Other new classifieds features at the paper include the ability for individuals to build their own ads and upload their own pictures, video or audio files, Shorter said. Advertisers can see how many times people clicked on their ads and site visitors can comment to the sellers.
“We’ve been surprised that real estate would dominate,” Shorter said. “We offer these services in all of our categories and real estate is by far the top category for all these features just mentioned.”
While implementing these changes, the newspaper’s online revenue climbed 97 percent from April 2005 to April 2006, according to Shorter, though he conceded that the real estate market had been extremely hot during that time.
And the paper will be rolling out more classifieds tools moving forward, he said.
Using a different approach, Massachusetts company Enterprise NewsMedia has taken property listings from its real estate and news publications – including the Patriot Ledger in Quincy, the Enterprise in Brockton, and MPG Newspapers’ publications – and incorporated them into a newly launched Web site, Wicked Local Real Estate.
The site, launched on May 17, aims to be a comprehensive local resource for the region south of Boston. “Wicked” refers to a local colloquial expression meaning “extremely” or “a lot,” said Robert Kempf, vice president of interactive media at Enterprise NewsMedia.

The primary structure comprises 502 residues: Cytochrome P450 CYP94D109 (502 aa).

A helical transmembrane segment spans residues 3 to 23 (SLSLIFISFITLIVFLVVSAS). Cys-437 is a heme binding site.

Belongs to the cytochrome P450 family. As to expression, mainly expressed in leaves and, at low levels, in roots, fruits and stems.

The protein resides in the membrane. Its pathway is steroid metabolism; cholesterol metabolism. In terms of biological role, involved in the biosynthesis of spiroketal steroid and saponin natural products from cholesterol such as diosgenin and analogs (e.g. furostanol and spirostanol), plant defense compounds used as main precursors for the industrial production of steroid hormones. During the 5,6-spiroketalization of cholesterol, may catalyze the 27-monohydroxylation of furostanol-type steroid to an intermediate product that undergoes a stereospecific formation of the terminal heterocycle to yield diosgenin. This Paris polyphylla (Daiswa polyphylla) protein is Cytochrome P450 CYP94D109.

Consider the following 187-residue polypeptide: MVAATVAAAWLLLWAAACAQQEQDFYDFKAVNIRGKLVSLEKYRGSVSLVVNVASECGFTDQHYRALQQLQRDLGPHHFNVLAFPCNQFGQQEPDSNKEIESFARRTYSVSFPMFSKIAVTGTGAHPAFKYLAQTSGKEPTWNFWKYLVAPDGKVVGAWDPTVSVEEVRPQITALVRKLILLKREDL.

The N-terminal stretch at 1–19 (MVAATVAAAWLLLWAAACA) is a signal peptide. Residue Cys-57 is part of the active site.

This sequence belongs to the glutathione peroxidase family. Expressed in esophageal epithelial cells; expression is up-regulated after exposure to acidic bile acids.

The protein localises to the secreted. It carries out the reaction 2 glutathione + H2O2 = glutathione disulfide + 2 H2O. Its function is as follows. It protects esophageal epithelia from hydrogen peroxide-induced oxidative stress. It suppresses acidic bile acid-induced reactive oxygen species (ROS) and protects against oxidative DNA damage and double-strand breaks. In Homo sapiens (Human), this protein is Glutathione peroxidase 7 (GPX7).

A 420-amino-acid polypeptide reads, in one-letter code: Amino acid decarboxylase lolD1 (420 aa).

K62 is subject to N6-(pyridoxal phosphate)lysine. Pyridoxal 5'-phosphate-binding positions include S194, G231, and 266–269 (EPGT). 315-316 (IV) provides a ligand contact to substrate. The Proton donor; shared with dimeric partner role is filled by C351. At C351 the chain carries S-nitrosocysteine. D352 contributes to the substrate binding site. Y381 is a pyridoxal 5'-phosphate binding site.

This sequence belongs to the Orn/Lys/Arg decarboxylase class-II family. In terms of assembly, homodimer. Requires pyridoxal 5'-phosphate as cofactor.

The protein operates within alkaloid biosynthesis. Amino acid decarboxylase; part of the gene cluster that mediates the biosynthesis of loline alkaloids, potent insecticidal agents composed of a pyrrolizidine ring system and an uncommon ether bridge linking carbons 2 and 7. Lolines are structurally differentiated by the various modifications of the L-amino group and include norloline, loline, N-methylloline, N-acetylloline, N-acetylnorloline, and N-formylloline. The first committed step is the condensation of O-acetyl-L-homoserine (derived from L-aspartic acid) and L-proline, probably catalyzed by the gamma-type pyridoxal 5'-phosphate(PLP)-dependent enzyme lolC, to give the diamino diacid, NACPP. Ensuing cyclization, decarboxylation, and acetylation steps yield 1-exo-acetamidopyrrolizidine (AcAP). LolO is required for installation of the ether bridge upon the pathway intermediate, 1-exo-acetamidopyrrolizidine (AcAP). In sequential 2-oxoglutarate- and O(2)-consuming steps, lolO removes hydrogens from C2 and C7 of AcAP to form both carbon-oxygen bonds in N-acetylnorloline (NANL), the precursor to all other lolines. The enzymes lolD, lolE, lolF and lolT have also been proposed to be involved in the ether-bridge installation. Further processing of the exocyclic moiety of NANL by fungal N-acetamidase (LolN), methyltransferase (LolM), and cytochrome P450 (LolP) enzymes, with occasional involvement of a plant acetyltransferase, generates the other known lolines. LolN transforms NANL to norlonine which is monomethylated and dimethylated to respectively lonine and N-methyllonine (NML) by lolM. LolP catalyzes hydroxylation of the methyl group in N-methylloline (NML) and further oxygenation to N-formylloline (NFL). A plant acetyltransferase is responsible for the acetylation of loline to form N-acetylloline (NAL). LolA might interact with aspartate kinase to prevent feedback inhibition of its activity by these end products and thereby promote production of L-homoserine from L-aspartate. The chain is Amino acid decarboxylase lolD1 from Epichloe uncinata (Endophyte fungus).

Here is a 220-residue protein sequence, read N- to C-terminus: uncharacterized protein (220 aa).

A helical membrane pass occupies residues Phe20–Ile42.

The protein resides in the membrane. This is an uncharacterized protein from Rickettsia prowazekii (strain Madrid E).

The site gets property listings from the company’s newspaper and real estate publications, Kempf explained, and has created tools that enable brokerage companies to put all of their listings on the site, including an opt-in wrap technology. In addition, individuals can pay to add individual listings to the site.
At launch, Wicked Local Real Estate had about 1,800 listings online, Kempf said.
In addition to property listings, the site includes tools for home buyers, sellers, renters, agents and brokers; searchable open house information; a directory of real estate professionals; targeted paid search property ads; and buyer alerts and portfolios of saved searches.
“What we’re trying to do is broaden the interactivity,” he said.
Another feature Wicked Local Real Estate has in the works is a search tool that will enable a person to enter property search criteria and click directly through to a broker’s IDX platform. IDX, which stands for Internet Data Exchange, is technology that enables brokers to display all MLS properties on their Web sites.
The search tool, not yet live on the site, is designed to give a better user experience while sending traffic to broker Web sites and will operate on a pay-per-click model, Kempf said.
The company is also looking at partnering with the region’s major multiple listing service, he said.
“The most important thing is to find multiple ways to connect the consumers who come to our sites back to the agents,” he said.
Even with the new online developments at Enterprise NewsMedia, Kempf believes that real estate advertising will remain a two-medium business, using both print and online channels.
“The classifieds business is slowly but surely moving to online, but in certain categories – namely real estate – comprehensive marketing requires both,” he said.